I’m fond of noting that “the difference between Heaven and Hell is who you’re with.”
Consider the sad story of Northwestern University’s Feinberg School of Medicine. They’re being sued for $1.5 million in compensatory damages for having hired someone who from my distant viewpoint seems just too “stupid, greedy or horny” for such responsibilities. See if you agree.
In June, a Northwestern University student, Elena Chernyakova, was taken by ambulance to a local emergency room after consuming too much alcohol. According to her complaint, during her stay in the ER, Dr. Vinaya Puppula, a fellow at the adjacent Northwestern University medical school, came to her room and asked to look at her medical records, even though, as the complaint says, “the plaintiff was not his patient”…and that his only apparent professional connection was working next door.
Let’s let the complaint continue the story, as quoted on Courthouse News Service:
“At or around 4 p.m., on June 13, 2013, Dr. Puppala came down to the ER again and commenced taking pictures of plaintiff while she was on the hospital bed, crying, and attached to an IV.”
“Dr. Puppala was seen by hospital security in the hospital taking the pictures and was asked to delete them immediately, which he refused to do.
“Dr. Puppala decided to publish said photographs on the Internet through Facebook and Instagram online sharing programs.
“Dr. Puppala attached statements of commentary describing Ms. Chernyakova’s condition in those photographs.
“The photographs were recognized as being photographs of the plaintiff by at least four persons…
“At all times, while in the hospital, plaintiff did not consent to her pictures being taken by Dr. Puppala, nor was she capable of giving any such consent.”
Proving medical malpractice is hard, but it’s easy to recognize social stupidity. Was the doctor shocked by the deleterious effects of alcohol and hoping to warn the public? That doesn’t seem likely.
It turns out that Chernyakova is a model and former pro tennis hopeful pursuing graduate studies at Northwestern. Dr. Puppala shared a common acquaintance with her who had called and told him of her admission. This personal connection might make the fact pattern of dashing over to the next building, taking photographs, refusing to delete them, and posting them on two social networks seem less like random poor judgement and more of a malicious act.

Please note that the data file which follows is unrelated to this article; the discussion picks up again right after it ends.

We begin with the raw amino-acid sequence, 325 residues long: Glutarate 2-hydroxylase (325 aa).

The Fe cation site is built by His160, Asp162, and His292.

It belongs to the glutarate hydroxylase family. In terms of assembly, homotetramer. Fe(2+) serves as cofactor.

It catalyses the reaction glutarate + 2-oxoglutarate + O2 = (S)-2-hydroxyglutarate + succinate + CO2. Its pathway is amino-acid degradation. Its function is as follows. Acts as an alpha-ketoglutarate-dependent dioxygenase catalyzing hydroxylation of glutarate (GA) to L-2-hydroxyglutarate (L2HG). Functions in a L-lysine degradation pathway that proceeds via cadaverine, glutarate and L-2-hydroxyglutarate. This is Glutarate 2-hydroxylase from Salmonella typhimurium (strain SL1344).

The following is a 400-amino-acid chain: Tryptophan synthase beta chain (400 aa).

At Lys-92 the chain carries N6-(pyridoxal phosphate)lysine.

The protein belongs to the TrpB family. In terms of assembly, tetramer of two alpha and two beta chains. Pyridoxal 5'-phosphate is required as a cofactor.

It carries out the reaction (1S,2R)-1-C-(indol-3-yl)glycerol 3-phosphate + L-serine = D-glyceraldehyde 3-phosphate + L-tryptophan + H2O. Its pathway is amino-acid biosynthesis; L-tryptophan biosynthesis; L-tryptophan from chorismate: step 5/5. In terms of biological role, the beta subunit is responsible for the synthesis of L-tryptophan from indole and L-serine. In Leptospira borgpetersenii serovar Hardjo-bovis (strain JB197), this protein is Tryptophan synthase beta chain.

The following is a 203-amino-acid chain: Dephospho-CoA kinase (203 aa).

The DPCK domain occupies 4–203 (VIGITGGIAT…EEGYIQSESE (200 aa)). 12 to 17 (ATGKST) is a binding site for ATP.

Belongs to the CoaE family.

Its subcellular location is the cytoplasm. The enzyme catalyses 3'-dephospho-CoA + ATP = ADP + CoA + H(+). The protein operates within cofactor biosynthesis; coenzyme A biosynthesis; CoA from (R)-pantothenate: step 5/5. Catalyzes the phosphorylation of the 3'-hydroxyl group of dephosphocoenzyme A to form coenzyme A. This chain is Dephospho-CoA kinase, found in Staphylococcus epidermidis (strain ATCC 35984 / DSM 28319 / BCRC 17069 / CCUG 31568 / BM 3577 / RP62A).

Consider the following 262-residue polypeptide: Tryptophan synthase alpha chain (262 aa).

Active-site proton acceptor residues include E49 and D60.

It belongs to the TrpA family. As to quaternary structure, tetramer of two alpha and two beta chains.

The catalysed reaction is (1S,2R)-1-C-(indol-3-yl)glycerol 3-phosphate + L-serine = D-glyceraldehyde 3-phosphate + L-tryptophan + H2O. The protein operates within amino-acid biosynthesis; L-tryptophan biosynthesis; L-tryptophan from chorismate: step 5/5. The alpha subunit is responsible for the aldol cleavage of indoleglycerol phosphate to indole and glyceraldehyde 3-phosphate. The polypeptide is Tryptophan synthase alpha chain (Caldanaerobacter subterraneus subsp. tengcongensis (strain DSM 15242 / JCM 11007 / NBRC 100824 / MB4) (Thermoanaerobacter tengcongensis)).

I’m not a lawyer, but Joel Brodsky and the Karlin Law Firm who represent Chernyakova are. To me, their claim of $1.5 million in damages seems modest considering the possibility of malice represented by the doctor’s actions, his acquaintance with the plaintiff, and his likely knowledge of her profession and the damage such photos would do to her career.
Maybe its lucky that I wasn’t empaneled on that medical malpractice jury last week. If Chernyakova’s factual claims held, I’d have gladly awarded damages and gone a step further.
Would you consider a punitive measure of forcing Dr. Puppala’s supervisor to hold a sign saying “I Hire Jerks” (thanks M. Night Shyamalan) and Dr. Puppala holding a similar sign that says “That’s Me” to be too extreme? (Poor people and kids have to hold signs, why not doctors?) Of course, at our worst moments we’re all short sighted. But short sighted and mean isn’t a sustainable pairing.
The problem here really isn’t social media, or technology. The problem, as Dilbert creator Scott Adams noted, is that “humans are too stupid, greedy and horny.”
“Don’t Be an Ass” is a good start for all policies
So, before anyone at Northwestern tweaks their social media policy, or sends a memo about HIPAA and the ethical duty to maintain patient confidentiality, it might make sense to think more broadly.
Consider Stanford Professor Robert Sutton’s No Asshole Rule. Of course tweaking social media policies is easier than addressing corporate culture.
But the difference between Heaven and Hell is who you’re with. If you get that right, the social media stuff really isn’t that hard.